Pastime Portraits: Photos by Forrest S. Yantis To Open Saturday at Baseball Hall of Fame

Collection Features Black-and-White Images of Many of the National Pastime’s Greatest Stars of the 1920s and 1930s

May 15, 2012
Yantis' personal collection covered every square inch of his office. (Courtesy of the Whitaker Family)

COOPERSTOWN, NY – The faces belong to another era, but the timelessness of the images remains seven decades after young Forrest S. Yantis snapped photos of his favorite ballplayers in a series of intimate, bust-length portraits.

Soon, these unique and inspiring fan photos will hang in Cooperstown as part of the new Pastime Portraits exhibit at the National Baseball Hall of Fame and Museum.

The Hall of Fame will officially open the new temporary exhibit, made possible by a generous loan from Yantis’ descendants, the Whitaker family, at 11 a.m. on Saturday, May 19, during a ribbon-cutting ceremony on the Museum’s third floor. Pastime Portraits will remain on exhibit throughout 2012 and is included with admission to the Museum.

Yantis, an insurance salesman from Troy, Ohio and ardent Cleveland Indians fan, pursued his passion for baseball by photographing more than 200 players between 1928 and 1938. Yantis used the negatives of his shots to produce poster-sized black-and-white prints of his favorite images, then returned to the ballpark to present the photographs to the players while securing autographs for copies for his own collection.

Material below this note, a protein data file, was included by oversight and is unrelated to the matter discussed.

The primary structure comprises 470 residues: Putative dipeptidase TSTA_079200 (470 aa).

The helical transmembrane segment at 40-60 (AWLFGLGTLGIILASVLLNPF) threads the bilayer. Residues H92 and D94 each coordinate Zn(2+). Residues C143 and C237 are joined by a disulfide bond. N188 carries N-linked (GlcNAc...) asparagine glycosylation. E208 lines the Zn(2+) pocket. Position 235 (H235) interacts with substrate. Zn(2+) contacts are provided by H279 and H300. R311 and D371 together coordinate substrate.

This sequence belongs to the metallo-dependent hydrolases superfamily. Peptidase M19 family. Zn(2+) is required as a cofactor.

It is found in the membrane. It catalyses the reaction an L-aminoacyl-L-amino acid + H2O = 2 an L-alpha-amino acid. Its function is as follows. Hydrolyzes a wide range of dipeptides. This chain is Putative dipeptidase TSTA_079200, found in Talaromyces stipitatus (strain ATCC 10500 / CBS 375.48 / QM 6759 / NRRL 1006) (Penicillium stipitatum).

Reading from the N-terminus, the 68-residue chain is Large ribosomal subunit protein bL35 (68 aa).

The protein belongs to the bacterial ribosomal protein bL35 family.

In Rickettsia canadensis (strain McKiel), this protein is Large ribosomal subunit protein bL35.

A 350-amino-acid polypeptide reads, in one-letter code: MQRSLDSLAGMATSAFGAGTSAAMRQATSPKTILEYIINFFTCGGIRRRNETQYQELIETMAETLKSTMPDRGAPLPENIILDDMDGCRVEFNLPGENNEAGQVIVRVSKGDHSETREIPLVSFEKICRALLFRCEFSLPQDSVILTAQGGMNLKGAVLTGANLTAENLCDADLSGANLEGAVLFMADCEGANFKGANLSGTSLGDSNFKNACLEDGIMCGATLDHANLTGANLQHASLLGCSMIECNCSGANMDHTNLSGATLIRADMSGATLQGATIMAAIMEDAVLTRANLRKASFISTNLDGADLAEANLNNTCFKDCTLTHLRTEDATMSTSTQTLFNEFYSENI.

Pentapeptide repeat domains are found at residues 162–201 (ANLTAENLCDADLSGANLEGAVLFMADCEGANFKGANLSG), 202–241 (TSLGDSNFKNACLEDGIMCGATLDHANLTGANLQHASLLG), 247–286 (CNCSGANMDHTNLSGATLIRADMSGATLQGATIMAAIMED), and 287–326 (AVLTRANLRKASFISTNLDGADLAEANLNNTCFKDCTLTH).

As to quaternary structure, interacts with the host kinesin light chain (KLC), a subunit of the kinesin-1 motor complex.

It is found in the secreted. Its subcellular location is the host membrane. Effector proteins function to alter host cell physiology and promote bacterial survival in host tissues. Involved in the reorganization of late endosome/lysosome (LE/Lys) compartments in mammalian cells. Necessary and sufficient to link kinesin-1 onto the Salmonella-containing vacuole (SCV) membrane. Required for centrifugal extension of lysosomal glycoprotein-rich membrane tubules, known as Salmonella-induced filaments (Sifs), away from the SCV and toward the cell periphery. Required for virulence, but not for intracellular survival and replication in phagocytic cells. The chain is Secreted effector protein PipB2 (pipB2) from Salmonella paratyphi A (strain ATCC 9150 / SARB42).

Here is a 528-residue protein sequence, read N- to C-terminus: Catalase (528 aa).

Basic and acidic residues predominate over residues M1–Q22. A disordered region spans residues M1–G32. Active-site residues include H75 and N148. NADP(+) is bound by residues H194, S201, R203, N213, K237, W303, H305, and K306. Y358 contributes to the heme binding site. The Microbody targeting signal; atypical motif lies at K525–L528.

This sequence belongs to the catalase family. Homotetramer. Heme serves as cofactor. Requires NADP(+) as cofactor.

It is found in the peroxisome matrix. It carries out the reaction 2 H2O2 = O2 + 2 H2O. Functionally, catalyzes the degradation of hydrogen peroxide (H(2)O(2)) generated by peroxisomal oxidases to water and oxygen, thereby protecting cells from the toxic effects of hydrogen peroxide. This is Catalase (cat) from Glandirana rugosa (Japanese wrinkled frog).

Yantis’ work captured future Hall of Famers like Jimmie Foxx (looking youthful with his cut-off sleeves in his Philadelphia A’s uniform), Walter Johnson (during his stint as Cleveland Indians manager) and Jim Bottomley (at the end of his career with gray hair at his temples). But Yantis also trained his camera on unheralded major leaguers like Clint Brown (who is caught showing off his gold teeth in his brilliant smile) and Joe Vosmik (with his freckles clearly visible on his sun-splashed face).

Pastime Portraits features 50 prints, including several printed by Hall of Fame staff photographer Milo Stewart Jr. from the original negatives – necessitated by the fact that no prints made from those negatives are known to exist. The new prints show the modern influences and differences of photo printing, contrasted against the earlier prints of the 1920s and 1930s.

“Forrest Yantis’ striking photographs are moments in time frozen by a fan whose passion for the game comes through the camera and onto the paper,” said Erik Strohl, the Museum’s senior curator of exhibitions and collections. “When fans see these pictures, they are transported through time to stand with Forrest Yantis, when he aimed his camera and captured these heroes of the diamond. We are honored to exhibit these historic images in Cooperstown.”

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